More than 160 human rights groups around the world have signed a letter calling for the International Olympic Committee (IOC) to reverse its decision to hold the 2022 Winter Olympics in Beijing, citing allegations of widespread rights abuses by the Chinese government.
The letter, which is addressed to IOC president Thomas Bach, and signed by human rights organizations on every continent, said that the actions of the Chinese central government in Xinjiang, Tibet, Hong Kong and Inner Mongolia showed the country was unworthy to host the Winter Olympics.
“The IOC’s reputation was indelibly tarnished by its mistaken belief that the 2008 (Beijing Summer) Olympics would work to improve China’s human rights record. In reality the prestige of hosting the Olympic Games merely emboldened the Chinese government’s actions,” the letter said.
“We implore the Committee to reverse its past mistakes and to urgently demonstrate that it has the political will to abide by the Olympic Charter’s core principles about ‘human dignity.’ The IOC must not allow its moral authority to be put in jeopardy again.”
Chinese Foreign Ministry spokesman Zhao Lijian said at a news conference in Beijing Wednesday that the letter was attempting to “politicize” sports, a move which China “firmly opposes.”
In a statement to CNN, the IOC said that they remained neutral on political issues, and that awarding the Olympic Games “does not mean that the IOC agrees with the political structure, social circumstances or human rights standards in its country.”
The IOC said in 2017 that it would add human rights, anti-corruption and sustainable development clauses to Olympic Host City contracts in the future, beginning with the 2024 Summer Games.
Calls to boycott the 2022 Winter Olympics have become increasingly mainstream, with US Democratic presidential candidates asked about whether the US should send a team to the upcoming Games during a debate in December 2019.
Former vice president and 2020 US Democratic presidential nominee Joe Biden didn’t respond to the question.
China hosted the Summer Olympics for the first time in 2008 in Beijing, which many saw as the country’s arrival onto the world stage as a major economy and aspirational superpower.
The ruling Chinese Communist Party poured enormous amounts of money and effort into ensuring the games were a success, despite concerns at the time around the country’s human rights record, including from then US President George W Bush.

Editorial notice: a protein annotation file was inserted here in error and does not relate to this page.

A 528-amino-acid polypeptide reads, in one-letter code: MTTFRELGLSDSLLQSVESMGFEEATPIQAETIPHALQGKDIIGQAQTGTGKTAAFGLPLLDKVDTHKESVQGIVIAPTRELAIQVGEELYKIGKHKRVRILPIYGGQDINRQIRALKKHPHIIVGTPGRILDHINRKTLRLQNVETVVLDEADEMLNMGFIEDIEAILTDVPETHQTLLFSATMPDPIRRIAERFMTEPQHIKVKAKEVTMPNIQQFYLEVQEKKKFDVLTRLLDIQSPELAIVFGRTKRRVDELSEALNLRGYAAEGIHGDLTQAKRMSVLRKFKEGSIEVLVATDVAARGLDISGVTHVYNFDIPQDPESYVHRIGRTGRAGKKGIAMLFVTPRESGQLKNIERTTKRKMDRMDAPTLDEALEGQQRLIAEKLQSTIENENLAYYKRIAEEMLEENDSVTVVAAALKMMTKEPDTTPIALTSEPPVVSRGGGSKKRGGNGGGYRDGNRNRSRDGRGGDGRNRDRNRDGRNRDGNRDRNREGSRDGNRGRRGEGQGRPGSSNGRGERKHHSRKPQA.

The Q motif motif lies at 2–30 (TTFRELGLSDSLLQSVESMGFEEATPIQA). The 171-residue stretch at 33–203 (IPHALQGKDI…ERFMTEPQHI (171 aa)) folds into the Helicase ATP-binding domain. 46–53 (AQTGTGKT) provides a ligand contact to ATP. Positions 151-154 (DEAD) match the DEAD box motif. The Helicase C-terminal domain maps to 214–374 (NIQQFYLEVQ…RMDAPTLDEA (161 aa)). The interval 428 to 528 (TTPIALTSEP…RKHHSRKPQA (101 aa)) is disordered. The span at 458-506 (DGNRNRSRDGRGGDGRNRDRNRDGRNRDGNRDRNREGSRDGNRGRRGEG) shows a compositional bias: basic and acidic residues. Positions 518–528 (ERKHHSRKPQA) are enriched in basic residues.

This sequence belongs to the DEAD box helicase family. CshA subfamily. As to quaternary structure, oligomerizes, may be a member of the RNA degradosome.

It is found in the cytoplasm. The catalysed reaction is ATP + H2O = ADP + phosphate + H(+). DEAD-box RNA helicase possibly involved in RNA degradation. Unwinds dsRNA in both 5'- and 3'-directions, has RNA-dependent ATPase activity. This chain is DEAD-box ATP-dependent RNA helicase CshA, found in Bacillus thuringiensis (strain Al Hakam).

Yaqiu Wang, a China researcher with Human Rights Watch, said that holding a prestige event like the Olympics was a source of “enormous pride” to the Chinese government. “(The 2008 Olympics) gave them a way to legitimize their human rights abuses, it’s like a reputation laundry for Beijing,” she said. Human Rights Watch was not a signatory to the letter calling for the 2022 Games to be taken away from Beijing.
In 2015, Beijing was awarded the 2022 Winter Olympics, meaning it’s set to become the first city to host both the Summer and Winter Games. Only Beijing and Almaty, Kazakhstan, were in the running for the 2022 Games, after Oslo, Munich and Stockholm pulled out.
Asked about concerns over human rights issues in both China and Kazakhstan at the time, IOC president Bach told CNN that the IOC’s role was “to ensure that during the games, and for all the participants, the Olympic charter applies.”
“That means tolerance, no discrimination (and) understanding dialogue,” he said.
But since 2015, the Chinese government has faced growing criticism due to allegations of human rights abuses, especially over its mass detention of Muslim citizens in Xinjiang and the erosion of civil liberties in Hong Kong.
Up to 2 million Muslim minorities in the western Xinjiang region have been detained inside enormous re-education facilities, according to the US State Department. Reports have emerged from inside the camps of abuse, indoctrination and mass birth control.
The Chinese government has defended its policy in Xinjiang as a deradicalization program, and said the camps are “vocational training centers” where Muslim minorities can voluntarily learn life skills and the Chinese language.
Meanwhile in Hong Kong, the Chinese government imposed a new national security law in June, which activists say severely curtails freedom of speech and other human rights, in the wake of the months-long pro-democracy protests in the city through 2019.
Opposition lawmakers and businessmen critical of Beijing have already been arrested in Hong Kong in the wake of the new law coming into effect. The Hong Kong government and Chinese authorities have defended the law, saying it has stabilized the city.